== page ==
Finder.­com.au has found that Queenslanders aged 18 to 25 have more debt than those over 25. Picture: File image
Finder.­com.au has found that Queenslanders aged 18 to 25 have more debt than those over 25. Picture: File image

Calls for kids to get a bit of cents

YOUNG Queenslanders are relying heavily on credit cards, with experts calling for greater "financial literacy" to be taught in schools.

University of Queensland finance expert David Morrison said short financial planning for students would assist them when they got jobs.

New data from finder.­com.au reveals that Queenslanders aged 18 to 25 had more debt than those over 25.

Tiana Guglielmino and Alima Seini shopping on Brisbane’s James St. Picture: AAP Image/Josh Woning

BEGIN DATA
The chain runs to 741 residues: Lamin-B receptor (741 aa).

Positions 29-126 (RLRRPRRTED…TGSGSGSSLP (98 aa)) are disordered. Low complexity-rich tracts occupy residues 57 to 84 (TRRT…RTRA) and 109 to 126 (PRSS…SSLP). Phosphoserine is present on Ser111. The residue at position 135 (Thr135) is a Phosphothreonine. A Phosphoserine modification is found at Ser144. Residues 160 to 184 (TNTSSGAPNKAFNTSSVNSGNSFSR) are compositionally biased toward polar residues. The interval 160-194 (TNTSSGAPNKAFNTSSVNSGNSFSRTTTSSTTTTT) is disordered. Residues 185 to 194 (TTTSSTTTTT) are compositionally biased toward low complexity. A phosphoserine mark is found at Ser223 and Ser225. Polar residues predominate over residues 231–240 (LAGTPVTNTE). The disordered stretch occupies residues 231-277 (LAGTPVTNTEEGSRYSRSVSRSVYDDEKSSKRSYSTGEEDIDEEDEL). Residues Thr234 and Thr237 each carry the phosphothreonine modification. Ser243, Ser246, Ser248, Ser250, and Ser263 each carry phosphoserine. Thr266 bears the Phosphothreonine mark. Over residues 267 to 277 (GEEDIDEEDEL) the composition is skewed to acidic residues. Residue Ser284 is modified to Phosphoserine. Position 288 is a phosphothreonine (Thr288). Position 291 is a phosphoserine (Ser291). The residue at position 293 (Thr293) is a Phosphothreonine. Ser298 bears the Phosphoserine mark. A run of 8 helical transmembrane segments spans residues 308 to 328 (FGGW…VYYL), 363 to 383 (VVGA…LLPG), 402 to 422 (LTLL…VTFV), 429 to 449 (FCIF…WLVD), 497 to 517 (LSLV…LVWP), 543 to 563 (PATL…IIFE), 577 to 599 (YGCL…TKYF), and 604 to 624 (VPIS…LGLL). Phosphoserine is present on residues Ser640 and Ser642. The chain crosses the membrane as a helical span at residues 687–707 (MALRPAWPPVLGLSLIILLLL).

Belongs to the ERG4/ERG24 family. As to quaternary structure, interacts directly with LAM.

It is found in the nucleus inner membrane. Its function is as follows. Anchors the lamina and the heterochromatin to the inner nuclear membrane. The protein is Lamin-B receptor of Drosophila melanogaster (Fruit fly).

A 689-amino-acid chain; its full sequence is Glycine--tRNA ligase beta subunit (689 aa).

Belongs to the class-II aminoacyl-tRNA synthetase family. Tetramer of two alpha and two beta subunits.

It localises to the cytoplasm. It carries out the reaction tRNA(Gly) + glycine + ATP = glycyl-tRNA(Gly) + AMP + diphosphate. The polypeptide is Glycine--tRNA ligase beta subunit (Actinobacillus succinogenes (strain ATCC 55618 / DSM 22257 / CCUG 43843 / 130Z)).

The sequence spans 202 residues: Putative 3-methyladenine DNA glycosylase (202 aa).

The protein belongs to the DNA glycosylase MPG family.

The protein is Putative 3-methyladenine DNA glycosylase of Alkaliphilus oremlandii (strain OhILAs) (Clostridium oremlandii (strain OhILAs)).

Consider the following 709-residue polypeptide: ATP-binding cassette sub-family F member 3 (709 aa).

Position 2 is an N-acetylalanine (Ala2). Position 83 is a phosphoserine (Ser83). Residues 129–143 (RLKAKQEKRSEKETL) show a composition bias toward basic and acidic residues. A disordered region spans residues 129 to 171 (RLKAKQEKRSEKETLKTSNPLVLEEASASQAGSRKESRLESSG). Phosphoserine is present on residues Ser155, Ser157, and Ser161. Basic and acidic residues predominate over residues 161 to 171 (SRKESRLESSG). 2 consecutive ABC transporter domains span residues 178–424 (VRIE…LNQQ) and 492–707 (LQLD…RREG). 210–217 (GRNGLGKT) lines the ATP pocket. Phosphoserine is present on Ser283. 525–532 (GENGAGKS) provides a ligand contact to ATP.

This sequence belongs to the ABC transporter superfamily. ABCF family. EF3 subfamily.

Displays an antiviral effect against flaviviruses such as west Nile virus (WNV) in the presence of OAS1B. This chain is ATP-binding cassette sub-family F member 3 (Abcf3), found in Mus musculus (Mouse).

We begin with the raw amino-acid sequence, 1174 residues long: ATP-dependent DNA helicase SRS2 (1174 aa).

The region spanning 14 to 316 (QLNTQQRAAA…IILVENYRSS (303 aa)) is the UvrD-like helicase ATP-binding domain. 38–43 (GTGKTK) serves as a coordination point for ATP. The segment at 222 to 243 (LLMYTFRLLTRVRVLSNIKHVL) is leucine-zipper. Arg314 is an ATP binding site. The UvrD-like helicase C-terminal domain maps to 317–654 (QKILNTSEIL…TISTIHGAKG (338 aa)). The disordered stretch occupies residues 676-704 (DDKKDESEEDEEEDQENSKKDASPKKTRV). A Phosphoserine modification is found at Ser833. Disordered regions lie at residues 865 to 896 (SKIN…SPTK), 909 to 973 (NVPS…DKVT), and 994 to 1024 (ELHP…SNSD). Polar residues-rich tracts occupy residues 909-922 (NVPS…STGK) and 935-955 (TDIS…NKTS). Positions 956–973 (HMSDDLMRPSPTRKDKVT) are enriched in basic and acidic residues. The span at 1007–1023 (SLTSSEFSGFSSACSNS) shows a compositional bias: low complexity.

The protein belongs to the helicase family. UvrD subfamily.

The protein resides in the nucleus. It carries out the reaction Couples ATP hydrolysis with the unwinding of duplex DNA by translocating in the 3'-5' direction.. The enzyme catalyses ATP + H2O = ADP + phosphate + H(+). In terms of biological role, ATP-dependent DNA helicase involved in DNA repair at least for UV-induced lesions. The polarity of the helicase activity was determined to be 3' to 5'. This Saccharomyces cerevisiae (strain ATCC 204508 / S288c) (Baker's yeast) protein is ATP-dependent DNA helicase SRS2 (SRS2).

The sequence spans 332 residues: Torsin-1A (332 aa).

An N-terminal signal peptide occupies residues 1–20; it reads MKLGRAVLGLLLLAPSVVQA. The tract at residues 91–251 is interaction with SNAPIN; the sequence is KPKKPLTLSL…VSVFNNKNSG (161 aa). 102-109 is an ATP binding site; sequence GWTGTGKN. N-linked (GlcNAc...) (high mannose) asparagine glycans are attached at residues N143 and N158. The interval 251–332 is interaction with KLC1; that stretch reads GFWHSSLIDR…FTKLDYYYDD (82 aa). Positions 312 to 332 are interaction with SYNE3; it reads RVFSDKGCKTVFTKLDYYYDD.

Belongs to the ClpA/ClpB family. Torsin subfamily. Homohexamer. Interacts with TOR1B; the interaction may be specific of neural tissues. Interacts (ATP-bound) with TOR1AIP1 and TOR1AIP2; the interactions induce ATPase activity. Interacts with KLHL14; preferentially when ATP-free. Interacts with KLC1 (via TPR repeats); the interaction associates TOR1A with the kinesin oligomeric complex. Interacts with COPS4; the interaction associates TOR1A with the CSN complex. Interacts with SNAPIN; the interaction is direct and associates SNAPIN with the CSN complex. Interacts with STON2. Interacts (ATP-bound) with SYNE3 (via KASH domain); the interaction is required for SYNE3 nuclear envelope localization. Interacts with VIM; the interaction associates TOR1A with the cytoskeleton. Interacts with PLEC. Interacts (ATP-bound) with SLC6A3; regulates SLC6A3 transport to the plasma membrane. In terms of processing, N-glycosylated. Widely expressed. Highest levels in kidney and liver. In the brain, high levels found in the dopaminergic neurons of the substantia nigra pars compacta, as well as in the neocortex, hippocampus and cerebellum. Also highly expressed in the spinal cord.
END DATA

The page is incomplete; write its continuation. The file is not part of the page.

Tiana Guglielmino and Alima Seini shopping on Brisbane’s James St. Picture: AAP Image/Josh Woning

A Department of Education spokeswoman said all Queensland schools taught mathematics from Prep to Year 10, with children learning about money from Year 1.

"Bring back the bank passbook idea where the children keep savings bank passbooks or an equivalent online account," he said. "It's too late waiting until they receive their first pay check."

According to finder.com.au, which surveyed more than 7000 Queenslanders from 2017, we have the most credit card debt in the country - $2138 on average. Those 25 and under had about $2227 debt per person - more than double those in NSW ($1050).

"Equally parents can play an important role by supporting the ideas mentioned and importantly by ensuring that children understand the real impact of earning money and saving money right at home," Mr Morrison said.

Brisbane's Alima Seini, 20, said she'd had a credit card since she was about 16, but didn't have a big debt. "I think all of my friends have one."



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